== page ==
Debugging: Debugging is a cycle of detection, location, repair and test. Debugging is a hypothesis testing process. When a bug is detected, the tester must form a hypothesis about the cause and location of the bug. Further examination of the execution of the program (possible including many returns of it) will usually take place to confirm the hypothesis. If the hypothesis is demonstrated to be incorrect, a new hypothesis must be formed. Debugging tools that show the state of the program are useful for this, but inserting print statements is often the only approach. Experienced debuggers use their knowledge of common and/or obscure bugs to facilitate the hypothesis testing process. After fixing a bug, the system must be reset to ensure that the fix has worked and that no other bugs have been introduced. This is called regression testing. In principle, all tests should be performed again but this is often too expensive to do.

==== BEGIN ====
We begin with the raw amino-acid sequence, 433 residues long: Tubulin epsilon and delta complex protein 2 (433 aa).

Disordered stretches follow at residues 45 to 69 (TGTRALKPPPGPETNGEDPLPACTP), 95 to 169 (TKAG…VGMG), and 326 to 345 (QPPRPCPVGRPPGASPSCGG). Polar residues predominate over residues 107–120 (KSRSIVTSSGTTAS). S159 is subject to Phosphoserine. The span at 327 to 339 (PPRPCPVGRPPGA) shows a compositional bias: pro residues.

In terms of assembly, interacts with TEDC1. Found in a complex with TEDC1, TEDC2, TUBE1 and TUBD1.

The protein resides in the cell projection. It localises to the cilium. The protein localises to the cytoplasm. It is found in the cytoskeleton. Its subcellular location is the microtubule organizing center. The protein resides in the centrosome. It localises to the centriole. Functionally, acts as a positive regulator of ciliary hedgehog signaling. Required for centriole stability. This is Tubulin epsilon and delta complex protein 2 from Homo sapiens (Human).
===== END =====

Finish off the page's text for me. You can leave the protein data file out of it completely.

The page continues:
Preparation of test data:

Testing needs to be planned to be cost and time effective. Planning is setting out standards for tests. Test plans set out the context in which individual engineers can place their own work. Typical test plan contains:

>Overview of testing process.
>Requirements traceability (to ensure that all requirements are tested)
>List of item to be tested
>Recording procedures so that test results can be audited
>Hardware and software requirements

Large system usually tested using a mixture of strategies. Different strategies may be needed for different parts of the system or at a stage of the process.

Top-down testing:
This approach tests high levels of system before detailed components. This is an appropriate when developing the system top-down likely to show up structural design errors early (and therefore cheaply) has advantage that a limited, working system available early on. Validation (as distinct from verification) can begin early. Its disadvantage is that stubs needs to be generated (extra effort) and might be impracticable if component is complex. Test output may be difficult to observe (needs creation of artificial environment). This is not appropriate for OO systems (except within a class).